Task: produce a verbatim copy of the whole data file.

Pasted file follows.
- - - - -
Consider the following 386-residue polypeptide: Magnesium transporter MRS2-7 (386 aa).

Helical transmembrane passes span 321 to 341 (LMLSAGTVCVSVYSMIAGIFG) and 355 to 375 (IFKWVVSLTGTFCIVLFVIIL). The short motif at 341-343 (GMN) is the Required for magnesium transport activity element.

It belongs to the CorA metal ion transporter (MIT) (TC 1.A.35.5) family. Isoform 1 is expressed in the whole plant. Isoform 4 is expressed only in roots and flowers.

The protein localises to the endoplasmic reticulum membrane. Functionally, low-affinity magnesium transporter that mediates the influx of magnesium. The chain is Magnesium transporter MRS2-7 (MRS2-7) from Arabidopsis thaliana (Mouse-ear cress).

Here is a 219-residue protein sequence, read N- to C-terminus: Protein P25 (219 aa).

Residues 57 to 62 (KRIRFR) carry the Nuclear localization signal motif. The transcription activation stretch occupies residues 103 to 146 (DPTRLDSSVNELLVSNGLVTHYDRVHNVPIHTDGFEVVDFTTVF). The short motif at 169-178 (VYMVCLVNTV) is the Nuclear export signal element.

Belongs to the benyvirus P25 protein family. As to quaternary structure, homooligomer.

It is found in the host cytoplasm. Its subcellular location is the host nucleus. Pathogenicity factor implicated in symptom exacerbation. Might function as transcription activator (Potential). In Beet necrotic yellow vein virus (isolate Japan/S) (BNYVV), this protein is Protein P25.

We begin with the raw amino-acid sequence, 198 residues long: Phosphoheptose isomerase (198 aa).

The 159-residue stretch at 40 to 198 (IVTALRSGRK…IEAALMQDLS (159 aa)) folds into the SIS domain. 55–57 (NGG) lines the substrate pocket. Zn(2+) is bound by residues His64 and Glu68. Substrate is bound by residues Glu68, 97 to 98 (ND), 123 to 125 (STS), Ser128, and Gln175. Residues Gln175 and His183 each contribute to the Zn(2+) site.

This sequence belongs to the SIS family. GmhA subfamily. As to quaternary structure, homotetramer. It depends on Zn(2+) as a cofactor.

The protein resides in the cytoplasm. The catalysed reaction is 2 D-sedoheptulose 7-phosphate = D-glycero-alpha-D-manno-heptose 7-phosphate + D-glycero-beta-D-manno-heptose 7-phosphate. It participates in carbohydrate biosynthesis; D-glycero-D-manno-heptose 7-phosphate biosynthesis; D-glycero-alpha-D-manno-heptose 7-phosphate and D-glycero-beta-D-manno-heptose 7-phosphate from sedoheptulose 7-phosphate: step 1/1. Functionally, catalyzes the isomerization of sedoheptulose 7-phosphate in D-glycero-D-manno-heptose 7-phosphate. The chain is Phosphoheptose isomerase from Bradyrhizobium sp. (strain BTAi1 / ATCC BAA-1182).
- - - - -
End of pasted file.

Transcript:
Consider the following 386-residue polypeptide: Magnesium transporter MRS2-7 (386 aa).

Helical transmembrane passes span 321 to 341 (LMLSAGTVCVSVYSMIAGIFG) and 355 to 375 (IFKWVVSLTGTFCIVLFVIIL). The short motif at 341-343 (GMN) is the Required for magnesium transport activity element.

It belongs to the CorA metal ion transporter (MIT) (TC 1.A.35.5) family. Isoform 1 is expressed in the whole plant. Isoform 4 is expressed only in roots and flowers.

The protein localises to the endoplasmic reticulum membrane. Functionally, low-affinity magnesium transporter that mediates the influx of magnesium. The chain is Magnesium transporter MRS2-7 (MRS2-7) from Arabidopsis thaliana (Mouse-ear cress).

Here is a 219-residue protein sequence, read N- to C-terminus: Protein P25 (219 aa).

Residues 57 to 62 (KRIRFR) carry the Nuclear localization signal motif. The transcription activation stretch occupies residues 103 to 146 (DPTRLDSSVNELLVSNGLVTHYDRVHNVPIHTDGFEVVDFTTVF). The short motif at 169-178 (VYMVCLVNTV) is the Nuclear export signal element.

Belongs to the benyvirus P25 protein family. As to quaternary structure, homooligomer.

It is found in the host cytoplasm. Its subcellular location is the host nucleus. Pathogenicity factor implicated in symptom exacerbation. Might function as transcription activator (Potential). In Beet necrotic yellow vein virus (isolate Japan/S) (BNYVV), this protein is Protein P25.

We begin with the raw amino-acid sequence, 198 residues long: Phosphoheptose isomerase (198 aa).

The 159-residue stretch at 40 to 198 (IVTALRSGRK…IEAALMQDLS (159 aa)) folds into the SIS domain. 55–57 (NGG) lines the substrate pocket. Zn(2+) is bound by residues His64 and Glu68. Substrate is bound by residues Glu68, 97 to 98 (ND), 123 to 125 (STS), Ser128, and Gln175. Residues Gln175 and His183 each contribute to the Zn(2+) site.

This sequence belongs to the SIS family. GmhA subfamily. As to quaternary structure, homotetramer. It depends on Zn(2+) as a cofactor.

The protein resides in the cytoplasm. The catalysed reaction is 2 D-sedoheptulose 7-phosphate = D-glycero-alpha-D-manno-heptose 7-phosphate + D-glycero-beta-D-manno-heptose 7-phosphate. It participates in carbohydrate biosynthesis; D-glycero-D-manno-heptose 7-phosphate biosynthesis; D-glycero-alpha-D-manno-heptose 7-phosphate and D-glycero-beta-D-manno-heptose 7-phosphate from sedoheptulose 7-phosphate: step 1/1. Functionally, catalyzes the isomerization of sedoheptulose 7-phosphate in D-glycero-D-manno-heptose 7-phosphate. The chain is Phosphoheptose isomerase from Bradyrhizobium sp. (strain BTAi1 / ATCC BAA-1182).